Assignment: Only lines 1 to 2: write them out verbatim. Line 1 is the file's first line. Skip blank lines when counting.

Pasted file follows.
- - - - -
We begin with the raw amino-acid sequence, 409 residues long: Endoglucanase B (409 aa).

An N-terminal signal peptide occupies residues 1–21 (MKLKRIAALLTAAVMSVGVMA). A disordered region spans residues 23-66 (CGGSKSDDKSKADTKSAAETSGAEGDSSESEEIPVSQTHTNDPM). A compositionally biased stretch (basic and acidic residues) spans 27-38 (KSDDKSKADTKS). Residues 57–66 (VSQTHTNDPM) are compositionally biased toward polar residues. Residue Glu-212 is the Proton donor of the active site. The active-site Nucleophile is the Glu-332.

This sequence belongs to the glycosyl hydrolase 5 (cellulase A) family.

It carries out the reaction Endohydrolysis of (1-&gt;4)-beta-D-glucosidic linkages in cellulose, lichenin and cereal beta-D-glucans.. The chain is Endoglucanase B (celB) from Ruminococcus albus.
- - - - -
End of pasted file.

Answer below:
We begin with the raw amino-acid sequence, 409 residues long: Endoglucanase B (409 aa).

An N-terminal signal peptide occupies residues 1–21 (MKLKRIAALLTAAVMSVGVMA). A disordered region spans residues 23-66 (CGGSKSDDKSKADTKSAAETSGAEGDSSESEEIPVSQTHTNDPM). A compositionally biased stretch (basic and acidic residues) spans 27-38 (KSDDKSKADTKS). Residues 57–66 (VSQTHTNDPM) are compositionally biased toward polar residues. Residue Glu-212 is the Proton donor of the active site. The active-site Nucleophile is the Glu-332.